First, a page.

It was also around this time that I started walking on weekends—taking relatively short walks along trails in the nearby woods and open fields. The walks were a kind of therapy, a kind of drug—or better, another kind of meditation. I felt my senses coming back to me, as if from someplace far away, and I experienced—why should I be embarrassed to say this?—what I can only call an awakening, or reawakening, at once sensory and, yes, spiritual (an unfairly derided word). In any case, something was happening—and I was acutely aware of a new sharpness of perception, a new clarity. Whatever it was, it was real.

I know it's a cliché. But maybe you know what I mean—maybe you've stepped off into a sun-dazzled meadow on a morning in late autumn, and stood there, dumbstruck, watching frost melt on a blood-red leaf, just you and the meadow. Or heard the crack of ice beneath your boot in winter echo like a rifle shot through the woods, startling birds into flight against the glow of sky at dusk. Or stopped in your tracks as a great blue heron took flight only yards in front of you.

These walks, you could say, were getting serious—and I looked to extend their range. Instead of driving a mile or two and parking at the entrance to a trail, why not really use my legs and go somewhere? Not just for exercise, but for the sake of walking, of seeing, of hearing. I wanted full immersion. I wanted to get saved.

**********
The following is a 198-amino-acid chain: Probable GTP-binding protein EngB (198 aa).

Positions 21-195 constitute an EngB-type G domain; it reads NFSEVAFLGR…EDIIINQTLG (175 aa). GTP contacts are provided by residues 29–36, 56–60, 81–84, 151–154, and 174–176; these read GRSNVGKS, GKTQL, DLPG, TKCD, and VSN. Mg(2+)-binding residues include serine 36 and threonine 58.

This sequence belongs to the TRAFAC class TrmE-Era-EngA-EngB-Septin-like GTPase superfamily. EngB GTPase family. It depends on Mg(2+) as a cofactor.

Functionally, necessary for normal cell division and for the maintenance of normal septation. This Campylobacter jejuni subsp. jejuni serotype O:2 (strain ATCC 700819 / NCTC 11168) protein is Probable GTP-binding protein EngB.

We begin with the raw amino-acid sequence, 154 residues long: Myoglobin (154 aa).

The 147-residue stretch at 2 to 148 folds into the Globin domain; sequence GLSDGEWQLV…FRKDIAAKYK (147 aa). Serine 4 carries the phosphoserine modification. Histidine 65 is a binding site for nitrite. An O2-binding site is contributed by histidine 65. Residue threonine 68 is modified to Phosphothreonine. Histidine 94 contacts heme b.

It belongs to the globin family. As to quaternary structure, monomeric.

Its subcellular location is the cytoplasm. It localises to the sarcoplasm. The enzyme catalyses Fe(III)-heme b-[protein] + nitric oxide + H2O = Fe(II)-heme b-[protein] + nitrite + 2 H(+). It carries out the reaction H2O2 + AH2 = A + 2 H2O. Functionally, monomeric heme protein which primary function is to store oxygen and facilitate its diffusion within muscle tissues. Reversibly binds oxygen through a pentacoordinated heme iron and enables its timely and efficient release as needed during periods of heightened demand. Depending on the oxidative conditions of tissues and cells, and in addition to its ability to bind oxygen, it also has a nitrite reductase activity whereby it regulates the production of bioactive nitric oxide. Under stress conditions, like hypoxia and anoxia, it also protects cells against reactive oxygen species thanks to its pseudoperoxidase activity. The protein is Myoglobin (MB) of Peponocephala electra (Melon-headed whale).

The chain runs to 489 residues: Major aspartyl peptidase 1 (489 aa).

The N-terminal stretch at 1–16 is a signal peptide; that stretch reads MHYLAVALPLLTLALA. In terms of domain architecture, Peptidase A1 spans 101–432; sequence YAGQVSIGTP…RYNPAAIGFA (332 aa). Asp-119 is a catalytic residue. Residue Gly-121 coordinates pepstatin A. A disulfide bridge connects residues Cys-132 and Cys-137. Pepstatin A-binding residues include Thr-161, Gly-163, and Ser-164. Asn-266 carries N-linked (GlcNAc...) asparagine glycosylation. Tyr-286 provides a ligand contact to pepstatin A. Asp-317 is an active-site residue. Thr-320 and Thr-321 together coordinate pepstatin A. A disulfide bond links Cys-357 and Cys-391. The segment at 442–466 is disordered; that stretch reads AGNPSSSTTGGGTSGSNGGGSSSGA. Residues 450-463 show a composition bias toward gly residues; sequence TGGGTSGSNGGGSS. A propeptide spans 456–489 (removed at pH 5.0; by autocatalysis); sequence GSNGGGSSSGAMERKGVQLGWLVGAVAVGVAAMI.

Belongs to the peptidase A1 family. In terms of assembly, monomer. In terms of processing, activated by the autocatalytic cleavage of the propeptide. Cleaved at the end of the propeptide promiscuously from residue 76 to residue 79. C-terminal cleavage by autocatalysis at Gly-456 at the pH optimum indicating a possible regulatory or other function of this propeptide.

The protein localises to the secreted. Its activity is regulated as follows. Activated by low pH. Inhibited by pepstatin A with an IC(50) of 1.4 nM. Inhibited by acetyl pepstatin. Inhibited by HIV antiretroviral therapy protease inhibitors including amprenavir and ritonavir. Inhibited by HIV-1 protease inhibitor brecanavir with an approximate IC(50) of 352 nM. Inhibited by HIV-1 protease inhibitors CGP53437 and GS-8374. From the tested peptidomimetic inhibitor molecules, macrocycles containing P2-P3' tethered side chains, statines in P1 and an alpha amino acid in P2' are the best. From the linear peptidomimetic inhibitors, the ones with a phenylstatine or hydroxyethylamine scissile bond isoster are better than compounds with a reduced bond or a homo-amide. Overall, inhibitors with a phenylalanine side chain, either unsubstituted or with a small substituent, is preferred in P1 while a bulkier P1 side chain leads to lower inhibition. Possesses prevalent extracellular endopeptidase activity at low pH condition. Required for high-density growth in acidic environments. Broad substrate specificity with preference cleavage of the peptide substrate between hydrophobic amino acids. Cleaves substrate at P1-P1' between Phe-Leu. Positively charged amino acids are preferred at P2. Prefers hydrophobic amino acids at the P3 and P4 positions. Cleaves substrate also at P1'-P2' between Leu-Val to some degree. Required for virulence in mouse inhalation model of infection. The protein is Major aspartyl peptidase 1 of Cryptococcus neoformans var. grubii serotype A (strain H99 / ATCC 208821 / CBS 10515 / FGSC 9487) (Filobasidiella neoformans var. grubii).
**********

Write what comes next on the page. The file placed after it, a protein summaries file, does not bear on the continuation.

I often drove past Walden Pond on my way from Wayland, the town where I live, to Concord—indeed, it was one of the places I occasionally parked and walked the trails. Why not walk there from my house? Six miles is walking distance, I said to myself, just north from Wayland through the southwest part of Lincoln, to the Concord line and the pond. Why not walk to Walden?

It sounded hokey, ripe for parody. ("Suburban man discovers nature and walks to Walden. In other news, Arctic ice recedes at a record pace …") But I didn't care. This wasn't about the planet and it wasn't about Walden. It was about the walk itself—it was about liberation. My private footloose adventure into the not-so-wild. If only for a morning.

And so I walked: through the leafy suburban streets at dawn, past the organic farm fields, the crops and livestock, protected woods and wetlands, historic conservation land—rolling wooded landscape, broad bright clearings, hayfields, ponds and swamps, windblown wildflower meadows. A suburban idyll, pastoral paradise.